The Atwood House & Museum is open from June through October. In July and August, it is open Tuesday through Saturday from 10AM to 4PM.
ODELL GALLERY, 423 Main St., Chatham, (508) 945-3239, open Monday through Saturday from 10 a.m.-6 p.m.; website: http://odellarts.com
On a trip to Chatham you’d be remiss to overlook the buzzing art hive Tom and Carol Odell have built together over the last 40 years as husband and wife.
As Tom put it, “The story is almost too cute.” The couple met setting up adjacent tents at a local art fair and have been co-creating ever since. Their expansive property perched at the top of Main Street includes a two-floor gallery, a multi-level barn style studios in the back, an artist residence and their home. The historic Greek Revival house at the heart of their operation exhibits a large body of work. Carol’s abstracted landscape paintings, monotypes and rich, textured encaustics adorn many of the walls with Tom’s jewelry, sculpture and hollowware interwoven throughout. Looking at Carol’s encaustic, a story seems to emerge – a story from a familiar but far away land. It’s hard to resist the precious metals Tom has forged into bold cuff bracelets – fit for a queen on Game of Thrones. His work is both rough and elegant. Earthy and weighty.
CREATIVE ARTS CENTER (CAC) OF CHATHAM, 154 Crowell Rd., Chatham, (508) 945-3583; open Monday through Friday from 9AM – 4PM.
If the Atwood House is the treasure chest of Chatham, The Creative Arts Center (CAC) of Chatham is the petri-dish. Open all year round the Center offers classes and workshops in painting, drawing, pottery and jewelry with nationally acclaimed artists. With instruction from the likes of Mary Whyte, Daniel Keys and Don Demers – the Creative Arts Center is a rich resource for established artists as well as those just beginning.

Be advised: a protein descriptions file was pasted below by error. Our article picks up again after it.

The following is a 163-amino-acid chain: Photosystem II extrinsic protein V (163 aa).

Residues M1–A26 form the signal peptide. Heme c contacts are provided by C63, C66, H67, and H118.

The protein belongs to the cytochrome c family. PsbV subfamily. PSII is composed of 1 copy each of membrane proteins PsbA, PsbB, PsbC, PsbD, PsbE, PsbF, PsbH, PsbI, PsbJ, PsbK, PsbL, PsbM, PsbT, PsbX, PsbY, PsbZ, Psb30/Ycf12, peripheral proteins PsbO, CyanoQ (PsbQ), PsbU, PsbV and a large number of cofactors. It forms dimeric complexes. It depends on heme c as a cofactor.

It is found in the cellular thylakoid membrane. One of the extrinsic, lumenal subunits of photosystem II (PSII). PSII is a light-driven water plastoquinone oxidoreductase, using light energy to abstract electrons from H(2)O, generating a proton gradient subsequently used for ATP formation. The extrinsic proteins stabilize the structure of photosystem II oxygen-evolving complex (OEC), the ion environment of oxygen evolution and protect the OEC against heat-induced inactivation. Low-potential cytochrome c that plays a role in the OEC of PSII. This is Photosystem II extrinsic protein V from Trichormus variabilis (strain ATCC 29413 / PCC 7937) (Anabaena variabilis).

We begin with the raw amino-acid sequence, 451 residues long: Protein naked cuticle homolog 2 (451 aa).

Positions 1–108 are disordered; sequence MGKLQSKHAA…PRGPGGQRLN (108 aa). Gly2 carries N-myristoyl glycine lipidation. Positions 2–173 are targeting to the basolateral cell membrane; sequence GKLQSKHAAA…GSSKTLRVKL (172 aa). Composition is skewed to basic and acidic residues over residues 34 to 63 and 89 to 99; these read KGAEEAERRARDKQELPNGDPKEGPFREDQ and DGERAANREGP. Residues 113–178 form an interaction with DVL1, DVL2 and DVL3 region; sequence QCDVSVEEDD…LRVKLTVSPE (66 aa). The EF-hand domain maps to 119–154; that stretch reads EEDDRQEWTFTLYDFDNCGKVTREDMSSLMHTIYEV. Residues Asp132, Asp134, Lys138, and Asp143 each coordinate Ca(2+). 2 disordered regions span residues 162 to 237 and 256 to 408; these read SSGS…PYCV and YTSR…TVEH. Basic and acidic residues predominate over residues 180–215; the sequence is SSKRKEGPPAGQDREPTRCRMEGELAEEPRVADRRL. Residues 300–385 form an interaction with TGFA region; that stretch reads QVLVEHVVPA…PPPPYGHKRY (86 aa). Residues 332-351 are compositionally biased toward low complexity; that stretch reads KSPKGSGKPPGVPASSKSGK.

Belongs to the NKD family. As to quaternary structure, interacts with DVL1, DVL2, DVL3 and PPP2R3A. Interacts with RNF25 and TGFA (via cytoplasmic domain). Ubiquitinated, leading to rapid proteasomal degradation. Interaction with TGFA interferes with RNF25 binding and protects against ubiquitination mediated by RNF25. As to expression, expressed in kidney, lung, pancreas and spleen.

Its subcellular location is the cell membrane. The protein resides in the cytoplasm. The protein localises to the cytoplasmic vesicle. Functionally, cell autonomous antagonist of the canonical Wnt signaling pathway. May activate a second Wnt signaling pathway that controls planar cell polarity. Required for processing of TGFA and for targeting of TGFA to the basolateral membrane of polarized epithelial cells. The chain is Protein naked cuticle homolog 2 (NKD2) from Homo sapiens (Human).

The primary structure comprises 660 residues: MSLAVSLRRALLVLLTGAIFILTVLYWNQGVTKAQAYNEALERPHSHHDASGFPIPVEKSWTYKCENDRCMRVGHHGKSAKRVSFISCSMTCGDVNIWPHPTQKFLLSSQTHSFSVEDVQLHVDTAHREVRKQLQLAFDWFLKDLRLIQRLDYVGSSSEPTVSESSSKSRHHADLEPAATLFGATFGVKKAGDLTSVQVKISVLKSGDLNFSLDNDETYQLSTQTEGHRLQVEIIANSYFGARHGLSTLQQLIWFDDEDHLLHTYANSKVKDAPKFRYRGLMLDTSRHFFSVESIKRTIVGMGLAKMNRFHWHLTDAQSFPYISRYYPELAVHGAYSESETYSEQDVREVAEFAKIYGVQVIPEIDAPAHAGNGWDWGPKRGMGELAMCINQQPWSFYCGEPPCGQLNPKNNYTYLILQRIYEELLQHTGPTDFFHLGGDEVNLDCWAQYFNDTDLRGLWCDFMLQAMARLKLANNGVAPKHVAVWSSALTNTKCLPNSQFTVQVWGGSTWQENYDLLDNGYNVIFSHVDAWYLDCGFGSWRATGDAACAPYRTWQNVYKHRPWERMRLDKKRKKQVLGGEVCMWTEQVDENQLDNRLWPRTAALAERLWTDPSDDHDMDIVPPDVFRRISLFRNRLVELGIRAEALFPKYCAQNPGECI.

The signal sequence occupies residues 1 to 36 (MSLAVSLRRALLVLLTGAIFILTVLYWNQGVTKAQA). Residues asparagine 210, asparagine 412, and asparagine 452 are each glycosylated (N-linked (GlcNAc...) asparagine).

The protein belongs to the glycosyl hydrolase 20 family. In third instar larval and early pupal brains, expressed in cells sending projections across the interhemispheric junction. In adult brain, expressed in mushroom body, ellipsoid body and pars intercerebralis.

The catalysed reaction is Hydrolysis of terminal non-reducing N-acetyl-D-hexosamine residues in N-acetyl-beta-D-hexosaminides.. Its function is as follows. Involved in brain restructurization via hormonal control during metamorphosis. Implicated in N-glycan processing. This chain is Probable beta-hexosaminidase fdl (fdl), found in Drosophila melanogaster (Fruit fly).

Its current exhibition, “Alternate Views,” showcases works by CAC faculty and members. Executive director Angela Zoni Mault called for two separate pieces from each artist of the same exact scene, influenced by a different light, atmosphere or season. The same barn in the winter evokes a totally different emotion when depicted in the summer. The paintings, photographs and prints included illuminate the slow but dramatic shifts in color and contrast our surroundings have during different seasons or times of day. The exhibit is both fun and dynamic.
Don’t miss the CAC’s 46th Annual Festival of the Arts at Chase Park in downtown Chatham that features 120 Artisans and Craftsmen exhibiting their works on Friday, Saturday and Sunday, August 18, 19 and 20.
HEARLE GALLERY, 488 Main St., Chatham, (508) 945-2406; website: http://www.thehearlegallery.com.
The Hearle Gallery, established in 1985, exhibits many works by owner Debbie Hearle alongside the likes of Craig Mooney and Cindy Procious. Dunes, flowers and seascapes in oil and acrylic populate many of the canvases here. The summery, sometimes sportive pieces that folks often seek while on holiday at the beach can be found in this tightly-packed gallery right in the middle of Main Street.
CHATHAM FINE ART, 492 Main St., Chatham, (508) 945-0888; Summer Gallery Hours are 10AM. to 10PM. daily. Website: http://chathamart.com .
Just next door at 492 Main St., you’ll find Chatham Fine Art – owned and operated by Robert and Phyllis Totaro. Nestled in next to the famed Chatham Band Stand, the building has been continually operated as an art gallery since 1968 when it was first opened by Cape Cod artist, Marguerite Falconer. Representing approximately 50 artists, the gallery exhibits paintings and prints that reflect the natural beauty of the coastal area along with an intriguing selection of abstracts and still lives. While outdoor themes are plentiful, the work here tends to have a more modern perspective. Yes, you’ll find dinghies and dunes, but you’ll also get a whole bunch of bold and bright.